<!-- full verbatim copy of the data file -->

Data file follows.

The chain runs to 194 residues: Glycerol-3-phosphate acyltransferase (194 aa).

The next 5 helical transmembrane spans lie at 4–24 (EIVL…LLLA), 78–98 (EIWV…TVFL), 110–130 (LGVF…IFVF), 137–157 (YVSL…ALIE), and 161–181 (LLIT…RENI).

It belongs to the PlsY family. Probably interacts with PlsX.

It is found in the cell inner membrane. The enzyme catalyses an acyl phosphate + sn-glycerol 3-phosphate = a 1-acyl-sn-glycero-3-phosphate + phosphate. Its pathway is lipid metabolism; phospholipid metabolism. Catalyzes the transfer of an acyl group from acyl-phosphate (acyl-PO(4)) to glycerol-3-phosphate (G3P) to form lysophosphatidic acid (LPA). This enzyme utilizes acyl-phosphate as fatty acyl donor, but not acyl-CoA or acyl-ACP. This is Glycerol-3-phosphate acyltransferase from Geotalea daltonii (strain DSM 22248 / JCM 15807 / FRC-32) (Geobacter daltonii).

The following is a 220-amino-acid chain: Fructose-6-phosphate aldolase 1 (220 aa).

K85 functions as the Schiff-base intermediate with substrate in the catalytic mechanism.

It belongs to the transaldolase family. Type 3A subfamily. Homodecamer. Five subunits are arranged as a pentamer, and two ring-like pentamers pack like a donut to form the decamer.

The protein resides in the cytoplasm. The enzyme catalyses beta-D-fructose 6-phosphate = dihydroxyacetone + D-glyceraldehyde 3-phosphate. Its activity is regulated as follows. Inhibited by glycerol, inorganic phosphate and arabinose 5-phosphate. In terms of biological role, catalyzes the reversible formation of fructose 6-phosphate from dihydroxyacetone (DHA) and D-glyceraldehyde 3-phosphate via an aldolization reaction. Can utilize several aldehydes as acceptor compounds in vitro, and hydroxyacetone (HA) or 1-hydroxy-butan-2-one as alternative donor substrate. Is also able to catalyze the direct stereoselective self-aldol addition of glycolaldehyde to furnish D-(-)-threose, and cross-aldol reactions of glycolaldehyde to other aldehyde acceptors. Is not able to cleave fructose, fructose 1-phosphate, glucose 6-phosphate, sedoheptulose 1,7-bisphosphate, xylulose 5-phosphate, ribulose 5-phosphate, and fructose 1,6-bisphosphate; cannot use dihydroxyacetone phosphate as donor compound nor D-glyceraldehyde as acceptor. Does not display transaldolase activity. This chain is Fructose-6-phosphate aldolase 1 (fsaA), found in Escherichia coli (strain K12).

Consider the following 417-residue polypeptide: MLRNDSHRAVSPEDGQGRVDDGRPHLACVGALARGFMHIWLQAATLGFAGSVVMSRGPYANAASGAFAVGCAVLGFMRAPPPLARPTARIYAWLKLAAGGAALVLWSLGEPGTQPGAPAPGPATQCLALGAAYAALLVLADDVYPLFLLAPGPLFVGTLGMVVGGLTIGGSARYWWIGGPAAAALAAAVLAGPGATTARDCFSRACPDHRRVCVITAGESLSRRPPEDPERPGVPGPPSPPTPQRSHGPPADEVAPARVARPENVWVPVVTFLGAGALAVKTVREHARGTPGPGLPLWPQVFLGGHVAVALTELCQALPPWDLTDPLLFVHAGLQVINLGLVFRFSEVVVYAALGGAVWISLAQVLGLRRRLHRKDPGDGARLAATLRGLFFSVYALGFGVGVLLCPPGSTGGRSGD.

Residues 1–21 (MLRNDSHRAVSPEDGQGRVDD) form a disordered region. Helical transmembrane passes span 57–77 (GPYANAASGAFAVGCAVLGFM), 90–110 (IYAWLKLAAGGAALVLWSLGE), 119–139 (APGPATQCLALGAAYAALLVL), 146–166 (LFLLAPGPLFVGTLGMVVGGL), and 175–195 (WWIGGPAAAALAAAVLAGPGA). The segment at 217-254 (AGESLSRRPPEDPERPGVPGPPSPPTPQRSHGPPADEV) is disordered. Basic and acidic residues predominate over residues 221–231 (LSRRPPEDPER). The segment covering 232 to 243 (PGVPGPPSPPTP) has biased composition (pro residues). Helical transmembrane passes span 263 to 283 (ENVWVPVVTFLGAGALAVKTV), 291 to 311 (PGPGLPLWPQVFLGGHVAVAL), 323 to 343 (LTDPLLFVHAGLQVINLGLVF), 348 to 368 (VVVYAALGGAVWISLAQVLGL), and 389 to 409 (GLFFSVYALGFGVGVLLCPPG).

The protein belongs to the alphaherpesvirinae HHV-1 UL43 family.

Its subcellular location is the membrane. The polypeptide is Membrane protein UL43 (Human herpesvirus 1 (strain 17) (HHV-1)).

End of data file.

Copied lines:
The chain runs to 194 residues: Glycerol-3-phosphate acyltransferase (194 aa).

The next 5 helical transmembrane spans lie at 4–24 (EIVL…LLLA), 78–98 (EIWV…TVFL), 110–130 (LGVF…IFVF), 137–157 (YVSL…ALIE), and 161–181 (LLIT…RENI).

It belongs to the PlsY family. Probably interacts with PlsX.

It is found in the cell inner membrane. The enzyme catalyses an acyl phosphate + sn-glycerol 3-phosphate = a 1-acyl-sn-glycero-3-phosphate + phosphate. Its pathway is lipid metabolism; phospholipid metabolism. Catalyzes the transfer of an acyl group from acyl-phosphate (acyl-PO(4)) to glycerol-3-phosphate (G3P) to form lysophosphatidic acid (LPA). This enzyme utilizes acyl-phosphate as fatty acyl donor, but not acyl-CoA or acyl-ACP. This is Glycerol-3-phosphate acyltransferase from Geotalea daltonii (strain DSM 22248 / JCM 15807 / FRC-32) (Geobacter daltonii).

The following is a 220-amino-acid chain: Fructose-6-phosphate aldolase 1 (220 aa).

K85 functions as the Schiff-base intermediate with substrate in the catalytic mechanism.

It belongs to the transaldolase family. Type 3A subfamily. Homodecamer. Five subunits are arranged as a pentamer, and two ring-like pentamers pack like a donut to form the decamer.

The protein resides in the cytoplasm. The enzyme catalyses beta-D-fructose 6-phosphate = dihydroxyacetone + D-glyceraldehyde 3-phosphate. Its activity is regulated as follows. Inhibited by glycerol, inorganic phosphate and arabinose 5-phosphate. In terms of biological role, catalyzes the reversible formation of fructose 6-phosphate from dihydroxyacetone (DHA) and D-glyceraldehyde 3-phosphate via an aldolization reaction. Can utilize several aldehydes as acceptor compounds in vitro, and hydroxyacetone (HA) or 1-hydroxy-butan-2-one as alternative donor substrate. Is also able to catalyze the direct stereoselective self-aldol addition of glycolaldehyde to furnish D-(-)-threose, and cross-aldol reactions of glycolaldehyde to other aldehyde acceptors. Is not able to cleave fructose, fructose 1-phosphate, glucose 6-phosphate, sedoheptulose 1,7-bisphosphate, xylulose 5-phosphate, ribulose 5-phosphate, and fructose 1,6-bisphosphate; cannot use dihydroxyacetone phosphate as donor compound nor D-glyceraldehyde as acceptor. Does not display transaldolase activity. This chain is Fructose-6-phosphate aldolase 1 (fsaA), found in Escherichia coli (strain K12).

Consider the following 417-residue polypeptide: MLRNDSHRAVSPEDGQGRVDDGRPHLACVGALARGFMHIWLQAATLGFAGSVVMSRGPYANAASGAFAVGCAVLGFMRAPPPLARPTARIYAWLKLAAGGAALVLWSLGEPGTQPGAPAPGPATQCLALGAAYAALLVLADDVYPLFLLAPGPLFVGTLGMVVGGLTIGGSARYWWIGGPAAAALAAAVLAGPGATTARDCFSRACPDHRRVCVITAGESLSRRPPEDPERPGVPGPPSPPTPQRSHGPPADEVAPARVARPENVWVPVVTFLGAGALAVKTVREHARGTPGPGLPLWPQVFLGGHVAVALTELCQALPPWDLTDPLLFVHAGLQVINLGLVFRFSEVVVYAALGGAVWISLAQVLGLRRRLHRKDPGDGARLAATLRGLFFSVYALGFGVGVLLCPPGSTGGRSGD.

Residues 1–21 (MLRNDSHRAVSPEDGQGRVDD) form a disordered region. Helical transmembrane passes span 57–77 (GPYANAASGAFAVGCAVLGFM), 90–110 (IYAWLKLAAGGAALVLWSLGE), 119–139 (APGPATQCLALGAAYAALLVL), 146–166 (LFLLAPGPLFVGTLGMVVGGL), and 175–195 (WWIGGPAAAALAAAVLAGPGA). The segment at 217-254 (AGESLSRRPPEDPERPGVPGPPSPPTPQRSHGPPADEV) is disordered. Basic and acidic residues predominate over residues 221–231 (LSRRPPEDPER). The segment covering 232 to 243 (PGVPGPPSPPTP) has biased composition (pro residues). Helical transmembrane passes span 263 to 283 (ENVWVPVVTFLGAGALAVKTV), 291 to 311 (PGPGLPLWPQVFLGGHVAVAL), 323 to 343 (LTDPLLFVHAGLQVINLGLVF), 348 to 368 (VVVYAALGGAVWISLAQVLGL), and 389 to 409 (GLFFSVYALGFGVGVLLCPPG).

The protein belongs to the alphaherpesvirinae HHV-1 UL43 family.

Its subcellular location is the membrane. The polypeptide is Membrane protein UL43 (Human herpesvirus 1 (strain 17) (HHV-1)).